Supreme Court Dismisses Colorado Cannabis Case
Washington, D.C.: The Supreme Court dismissed a case brought against Colorado by its two neighboring states, Nebraska and Oklahoma. The complaint brought before the court stated that Colorado’s amendment allowing marijuana for recreational use is “unconstitutional because it frustrates the enforcement of federal drug laws” according to the Huffington Post.

     Justices Samuel Alito and Clarence Thomas disagreed with the dismissal, believing that it is the Supreme Court’s constitutional role to handle disputes between states. Thomas felt the case should have been allowed to continue as the plaintiff states had a “reasonable case” as they claim that Colorado’s Amendment 64 “has increased trafficking and transportation of Colorado-sourced marijuana into their territories, requiring them to expend significant law enforcement, judicial system, and penal system resources to combat the increased trafficking and transportation”. The dismissal of the case is a victory for Colorado. Mason Tvert, director of communications for the Marijuana Policy Project based in Colorado, is happy with the outcome telling NPR: “States have every right to regulate the cultivation and sale of marijuana, just as Nebraska and Oklahoma have the right to maintain their failed prohibition policies.”



K-9 Unit Sniffs Out 25 Pounds
Indiana: State police pulled over a vehicle in late March for following too closely on the expressway. The officer suspected criminal activity due to several suspicious indicators from the driver and called for a K-9 unit. The canine officer detected illegal substances in the car, which was then searched. Police found 25lbs. of high-grade marijuana in duffle bags worth an estimated $150,000 in street value. The two men in the vehicle were arrested and face felony charges of dealing marijuana over 10lbs and possession of marijuana over 10lbs.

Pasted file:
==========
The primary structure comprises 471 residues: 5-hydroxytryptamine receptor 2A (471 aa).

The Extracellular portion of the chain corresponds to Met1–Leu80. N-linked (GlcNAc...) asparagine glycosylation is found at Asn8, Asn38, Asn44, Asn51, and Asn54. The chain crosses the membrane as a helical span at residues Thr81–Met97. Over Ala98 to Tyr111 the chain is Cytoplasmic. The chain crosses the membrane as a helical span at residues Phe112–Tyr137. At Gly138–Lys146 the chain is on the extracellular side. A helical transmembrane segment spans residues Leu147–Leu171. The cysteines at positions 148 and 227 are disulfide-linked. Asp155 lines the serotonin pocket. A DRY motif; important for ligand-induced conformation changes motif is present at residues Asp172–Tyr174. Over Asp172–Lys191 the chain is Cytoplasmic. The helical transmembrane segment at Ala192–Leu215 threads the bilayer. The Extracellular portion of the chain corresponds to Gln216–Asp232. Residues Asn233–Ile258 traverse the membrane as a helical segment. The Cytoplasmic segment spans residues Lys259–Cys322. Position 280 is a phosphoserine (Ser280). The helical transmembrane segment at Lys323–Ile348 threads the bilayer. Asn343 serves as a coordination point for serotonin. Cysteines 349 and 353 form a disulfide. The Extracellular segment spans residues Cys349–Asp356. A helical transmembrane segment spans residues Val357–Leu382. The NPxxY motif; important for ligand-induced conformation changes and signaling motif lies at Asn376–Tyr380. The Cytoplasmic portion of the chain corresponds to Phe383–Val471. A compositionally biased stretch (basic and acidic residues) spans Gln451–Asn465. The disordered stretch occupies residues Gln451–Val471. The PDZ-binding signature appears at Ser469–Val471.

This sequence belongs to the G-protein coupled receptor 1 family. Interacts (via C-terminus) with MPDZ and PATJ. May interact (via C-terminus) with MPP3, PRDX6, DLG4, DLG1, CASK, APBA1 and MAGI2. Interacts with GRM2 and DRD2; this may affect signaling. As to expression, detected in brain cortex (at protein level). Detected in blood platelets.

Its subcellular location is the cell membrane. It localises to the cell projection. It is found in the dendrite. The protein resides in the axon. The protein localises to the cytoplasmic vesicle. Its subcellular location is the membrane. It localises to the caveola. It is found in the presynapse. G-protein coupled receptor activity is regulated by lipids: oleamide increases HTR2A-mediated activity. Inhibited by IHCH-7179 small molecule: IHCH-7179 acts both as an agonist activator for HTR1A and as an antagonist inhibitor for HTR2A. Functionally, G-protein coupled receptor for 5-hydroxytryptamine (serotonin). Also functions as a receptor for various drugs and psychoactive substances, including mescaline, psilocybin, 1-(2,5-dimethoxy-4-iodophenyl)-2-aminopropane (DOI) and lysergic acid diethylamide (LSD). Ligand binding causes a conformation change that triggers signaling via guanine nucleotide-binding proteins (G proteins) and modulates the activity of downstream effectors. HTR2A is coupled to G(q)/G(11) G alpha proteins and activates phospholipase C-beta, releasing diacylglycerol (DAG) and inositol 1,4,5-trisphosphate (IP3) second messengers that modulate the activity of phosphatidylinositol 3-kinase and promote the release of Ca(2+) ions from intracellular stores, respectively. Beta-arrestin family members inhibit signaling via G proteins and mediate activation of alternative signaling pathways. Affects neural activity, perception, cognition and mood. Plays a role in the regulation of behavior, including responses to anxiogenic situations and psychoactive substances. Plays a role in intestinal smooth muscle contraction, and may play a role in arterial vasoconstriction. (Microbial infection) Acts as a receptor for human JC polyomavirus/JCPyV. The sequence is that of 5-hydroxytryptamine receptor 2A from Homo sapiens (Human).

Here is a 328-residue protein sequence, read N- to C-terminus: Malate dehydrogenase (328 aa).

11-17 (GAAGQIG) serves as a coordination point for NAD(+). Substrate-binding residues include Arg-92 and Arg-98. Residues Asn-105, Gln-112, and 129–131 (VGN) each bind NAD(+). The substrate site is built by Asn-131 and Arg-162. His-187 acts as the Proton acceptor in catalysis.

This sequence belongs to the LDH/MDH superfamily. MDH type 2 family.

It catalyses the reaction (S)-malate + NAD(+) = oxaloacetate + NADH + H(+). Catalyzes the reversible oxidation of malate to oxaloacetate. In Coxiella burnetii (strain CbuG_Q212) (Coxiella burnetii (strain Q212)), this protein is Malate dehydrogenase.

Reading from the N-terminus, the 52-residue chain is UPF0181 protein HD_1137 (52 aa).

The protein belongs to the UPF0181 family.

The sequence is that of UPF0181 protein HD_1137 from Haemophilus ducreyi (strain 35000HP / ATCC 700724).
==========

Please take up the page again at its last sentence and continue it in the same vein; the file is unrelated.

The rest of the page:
Senator Lewis Opposes Commercial Cannabis
Massachusetts: Senator Jason M. Lewis of Massachusetts has had a stance of neutrality when it comes to marijuana legalization. Sen. Lewis wanted to get a better idea of the drug, so he interviewed more than 50 experts on the topic, read the current research intently, and had a firsthand observation of a state with legalization in place. Having obtained information and data, Lewis has abandoned neutrality and begun speaking out against legalizing marijuana in his state. The opinion carries a lot of weight as he is the chair of the special legislative committee on marijuana. According to the Boston Gazette, Lewis claims his position on the issue is influenced by his role as a father and public official saying, “I am opposed to the likely ballot question because this is the wrong time for Massachusetts to go down this road, and a commercial, profit-driven market is the wrong approach to take.”

     The ballot Lewis refers to would make using, possessing, and giving away up to one ounce of recreational marijuana legal for residents 21 and older, and allow for retail sales beginning in 2018. Lewis feels that the measure could make cannabis more accessible for minors while teaching them that marijuana is safe to use. The senator maintains that he is not opposed to marijuana legalization, but he would like to see the state get their medicinal laws corrected and the federal government ease their restrictions before moving forward with recreational legalization in Mass.